Mike Golic, 46 years old and out of the NFL for 16 years, completed the test live. Fox reporter Lindsay Murphy was unable to complete the full test, but finished the first shuttle run in 68 seconds.

The reason Haynesworth was the only player to take the test was because he was the only player that didn't show up to any offseason activities, mandatory or otherwise.

Not to play the impressionable youth card, but with the right agent (Drew Rosenhaus) any player of any caliber can get a contract with a ton of guaranteed money and then cruise through their careers. Haynesworth was the best defensive lineman, arguably defensive player, in the NFL with the Titans in 2008. He recorded 51 tackles, 8.5 sacks and forced three fumbles. It was also his contract year.

If there is one thing everyone knows about Haynesworth it is that his motivation is money first and foremost.

In contrast, Brett Favre may be a diva for toying with the Vikings and the NFL with his retirement and unretirement, but he plays the game with the same intensity week in and week out. He will ultimately be remembered as one of the best quarterbacks in NFL history for his achievements on the field, regardless of his recent media antics.

Terrell Owens, the king of 'me first' may be a public moron for his driveway workouts and sideline blow-ups, but he brings it every week regardless of his role. He may cry for more catches, but when the ball starts coming his way, he doesn't whine about getting too many opportunities.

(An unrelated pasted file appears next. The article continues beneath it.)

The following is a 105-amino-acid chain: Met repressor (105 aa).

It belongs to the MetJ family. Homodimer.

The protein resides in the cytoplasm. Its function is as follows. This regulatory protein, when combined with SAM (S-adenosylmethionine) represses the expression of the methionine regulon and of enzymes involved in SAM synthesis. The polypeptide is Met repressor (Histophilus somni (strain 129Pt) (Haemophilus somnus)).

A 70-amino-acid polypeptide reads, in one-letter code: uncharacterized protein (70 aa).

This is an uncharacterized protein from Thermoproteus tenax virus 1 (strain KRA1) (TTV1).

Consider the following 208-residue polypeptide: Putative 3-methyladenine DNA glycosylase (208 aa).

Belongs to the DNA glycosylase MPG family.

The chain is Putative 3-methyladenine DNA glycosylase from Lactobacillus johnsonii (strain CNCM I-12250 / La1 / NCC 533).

Haynesworth doesn't have one iota of the passion for football that Favre has or the intensity Owens plays with. He may hate the way he's being treated by Shanahan, but he brought it on himself for his performance last year and his overall attitude toward the team this offseason.

He can be quoted as saying he just wants to play football, but when he has yet to show that to anyone in Washington, least of all the coaching staff.

It may have created a rift between fans who want the big contract player on the field no matter what and fans who like Shanahan revamping the culture of the team. To the former I ask if they saw his play against the second stringers in the last two preseason games? His effort was pathetic and he showed no intensity or will to play the game.

Josh McDaniels may have parted with a lot of talent in Denver between Brandon Marshall and Jay Cutler, but at least players know that bad attitudes are not tolerated on his team.

Football is a game, but when you're making the kind of money Haynesworth is, football is a business. His recent body of work speaks to his desire to truly be the best he can be. He may not like his new role with Washington, but it isn't like the Redskins are asking him to be the battering ram on kick coverage. He isn't even being asked to be an exclusive nose tackle.

Adalius Thomas played linebacker, defensive end, some cornerback and safety for the Ravens. He didn't complain.

Haynesworth knows he won't get his sacks and tackles for losses, so he doesn't want to be the space-eater. Defensive coordinator Jim Haslett made it clear that Haynesworth would play some defensive end, and he would be allowed to create havoc as is his specialty. Haynesworth could care less about the function of his role. He knows he doesn't buy into it 100-percent.

Another example of his 'me' before 'we' approach to the game.

The number of players that won't get the chance to play in the NFL after college should despise Haynesworth for making the kind of money he is and displaying next to no interest in the game whatsoever.

I'd rather have the seventh-rounder who will give every ounce of blood, sweat and tears to the team over Haynesworth, despite his enormous talents.